The majority of acute upper respiratory infections (URIs) are caused by viruses and the use of antibiotic treatment is ineffective, inappropriate and potentially harmful 12), 13). However, proven upper respiratory infection caused by Group A Streptococcal disease (Strep throat) and pertussis (whooping cough) should be treated with antibiotic therapy. Symptomatic treatment for acute upper respiratory infections should be directed to maximize relief of the most prominent symptom(s).

How do antibiotics work?

Antibiotics kill off the weaker bacteria the first few times you take them. At first you will start to feel better. However, the stronger bacteria are still alive. If you stop taking these medicines too soon (as soon as you start to feel better), the stronger bacteria can keep growing, and the antibiotic won’t work anymore.

When do I need antibiotics?

You need antibiotics to stop an infection caused by bacteria, such as Strep throat (Group A Streptococcal disease), pertussis (whooping cough) and some sinus and ear infections (see Figure 2).

Upper respiratory infection causes

Most upper respiratory infections are caused by viruses, such as rhinovirus, coronavirus, parainfluenza, respiratory syncytial virus (RSV), adenovirus, human metapneumovirus and influenza. Bacteria may cause roughly 15% of sudden onset pharyngitis presentations. The most common is Streptococcus pyogenes, a Group A streptococcus 14). Epiglottitis and laryngotracheitis are likely caused by Haemophilus influenzae type b 15). Haemophilus influenzae type b vaccine is commercially available and is now a basic component of childhood immunization program. These organisms gain entry to the respiratory tract by inhalation of droplets and invade the upper respiratory mucosa. Epithelial destruction may ensue, along with redness, edema, hemorrhage and sometimes an exudate.


The incubation period for influenza is 1 to 4 days, and the time interval between symptom onset is estimated to be 3 to 4 days. Viral shedding can occur 1 day before the onset of symptoms. It is believed that influenza can be transferred among humans by direct contact, indirect contact, droplets, or aerosolization. Short distances (<1 meter) are generally required for contact and droplet transmission to occur between the source person and the susceptible individual. Airborne transmission may occur over longer distances (>1 m). Most evidence-based data suggest that direct contact and droplet transfer are the predominant modes of transmission for influenza 16).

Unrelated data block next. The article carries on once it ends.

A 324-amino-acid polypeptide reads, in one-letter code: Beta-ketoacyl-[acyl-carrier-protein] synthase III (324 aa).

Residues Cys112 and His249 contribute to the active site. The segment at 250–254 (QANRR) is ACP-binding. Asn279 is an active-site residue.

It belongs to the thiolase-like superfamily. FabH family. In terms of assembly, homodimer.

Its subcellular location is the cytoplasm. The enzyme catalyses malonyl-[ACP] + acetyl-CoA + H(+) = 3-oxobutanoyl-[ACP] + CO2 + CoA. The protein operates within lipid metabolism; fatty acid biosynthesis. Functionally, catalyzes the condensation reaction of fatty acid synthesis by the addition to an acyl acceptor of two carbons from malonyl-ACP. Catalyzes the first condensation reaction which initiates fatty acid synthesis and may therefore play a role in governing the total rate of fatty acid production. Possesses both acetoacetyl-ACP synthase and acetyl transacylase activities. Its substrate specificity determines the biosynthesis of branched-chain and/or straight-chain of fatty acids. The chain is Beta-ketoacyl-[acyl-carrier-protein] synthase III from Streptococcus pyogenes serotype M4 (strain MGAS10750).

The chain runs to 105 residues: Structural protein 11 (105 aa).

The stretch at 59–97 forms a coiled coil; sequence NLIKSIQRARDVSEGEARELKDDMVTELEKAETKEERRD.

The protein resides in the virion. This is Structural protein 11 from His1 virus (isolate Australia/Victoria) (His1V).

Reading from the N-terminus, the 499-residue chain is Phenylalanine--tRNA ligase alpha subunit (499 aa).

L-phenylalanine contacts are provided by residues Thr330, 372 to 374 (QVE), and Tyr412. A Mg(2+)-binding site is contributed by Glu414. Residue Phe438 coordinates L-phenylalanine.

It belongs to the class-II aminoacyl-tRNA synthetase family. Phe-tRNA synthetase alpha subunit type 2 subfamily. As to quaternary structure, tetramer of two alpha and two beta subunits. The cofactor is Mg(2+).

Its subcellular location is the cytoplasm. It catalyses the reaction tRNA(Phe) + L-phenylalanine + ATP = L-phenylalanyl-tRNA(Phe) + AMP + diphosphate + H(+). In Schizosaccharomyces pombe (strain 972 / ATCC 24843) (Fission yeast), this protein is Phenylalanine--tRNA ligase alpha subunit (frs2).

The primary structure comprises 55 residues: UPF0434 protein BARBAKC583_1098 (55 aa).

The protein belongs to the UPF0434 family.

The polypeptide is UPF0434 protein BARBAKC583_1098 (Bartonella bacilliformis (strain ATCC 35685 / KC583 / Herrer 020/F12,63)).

Common Cold

Common colds are the most prevalent entity of all respiratory infections and are the leading cause of patient visits to the physician, as well as work and school absenteeism. Most colds are caused by viruses. The pathogens responsible for causing the common cold include rhinovirus, adenovirus, parainfluenza virus, respiratory syncytial virus, enterovirus, and coronavirus. The rhinovirus with more than 100 serotypes, a species of the Enterovirus genus of the Picornaviridae family, is the most common cause of the common cold and causes up to 80% of all respiratory infections during peak seasons 17). Dozens of rhinovirus serotypes and frequent antigenic changes among them make identification, characterization, and eradication complex. After deposition in the anterior nasal mucosa, rhinovirus replication and infection are thought to begin upon mucocilliary transport to the posterior nasopharynx and adenoids. As soon as 10 to 12 hours after inoculation, symptoms may begin. The mean duration of symptoms is 7 to 10 days, but symptoms can persist for as long as 3 weeks. Nasal mucosal infection and the host’s subsequent inflammatory response cause vasodilation and increased vascular permeability. These events result in nasal obstruction and rhinorrhea whereas cholinergic stimulation prompts mucus production and sneezing.

Coronaviruses may be responsible for more than 10% of cases. Parainfluenza viruses, respiratory syncytial virus, adenoviruses and influenza viruses have all been linked to the common cold syndrome. All of these organisms show seasonal variations in incidence. The cause of 30% to 40% of cold syndromes has not been determined.


Sinusitis is an acute inflammatory condition of one or more of the paranasal sinuses. Infection plays an important role in this affliction. Sinusitis often results from infections of other sites of the respiratory tract since the paranasal sinuses are contiguous to, and communicate with, the upper respiratory tract.

Acute sinusitis most often follows a common cold which is usually of viral origin. Vasomotor and allergic rhinitis may also precede to the development of sinusitis. Obstruction of the sinusal ostia due to deviation of the nasal septum, presence of foreign bodies, polyps or tumors can predispose to sinusitis. Infection of the maxillary sinuses may follow dental extractions or an extension of infection from the roots of the upper teeth. The most common bacterial agents responsible for acute sinusitis are Streptococcus pneumoniae, Haemophilus influenzae, and Moraxella catarrhalis. Other organisms including Staphylococcus aureus, Streptococcus pyogenes, gram-negative organisms and anaerobes have also been recovered. Chronic sinusitis is commonly a mixed infection of aerobic and anaerobic organisms.